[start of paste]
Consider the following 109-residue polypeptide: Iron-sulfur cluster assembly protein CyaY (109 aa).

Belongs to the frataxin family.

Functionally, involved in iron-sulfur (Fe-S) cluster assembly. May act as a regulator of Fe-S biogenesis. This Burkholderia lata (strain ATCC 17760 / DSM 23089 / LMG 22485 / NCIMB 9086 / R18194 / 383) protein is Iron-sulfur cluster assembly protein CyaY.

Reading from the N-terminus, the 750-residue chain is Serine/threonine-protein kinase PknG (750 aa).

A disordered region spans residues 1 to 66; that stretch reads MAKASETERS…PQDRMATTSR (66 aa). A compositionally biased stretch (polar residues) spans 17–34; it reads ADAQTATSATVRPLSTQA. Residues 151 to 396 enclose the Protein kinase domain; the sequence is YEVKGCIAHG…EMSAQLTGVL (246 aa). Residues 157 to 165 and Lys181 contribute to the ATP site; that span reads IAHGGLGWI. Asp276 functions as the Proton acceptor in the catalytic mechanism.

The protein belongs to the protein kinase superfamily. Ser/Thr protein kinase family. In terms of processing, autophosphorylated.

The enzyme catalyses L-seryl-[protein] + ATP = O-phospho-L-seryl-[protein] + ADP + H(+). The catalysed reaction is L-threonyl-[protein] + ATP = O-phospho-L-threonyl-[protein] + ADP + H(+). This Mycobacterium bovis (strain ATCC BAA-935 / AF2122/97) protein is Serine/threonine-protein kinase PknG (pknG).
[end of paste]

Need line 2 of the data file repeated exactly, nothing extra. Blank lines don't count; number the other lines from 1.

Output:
Belongs to the frataxin family.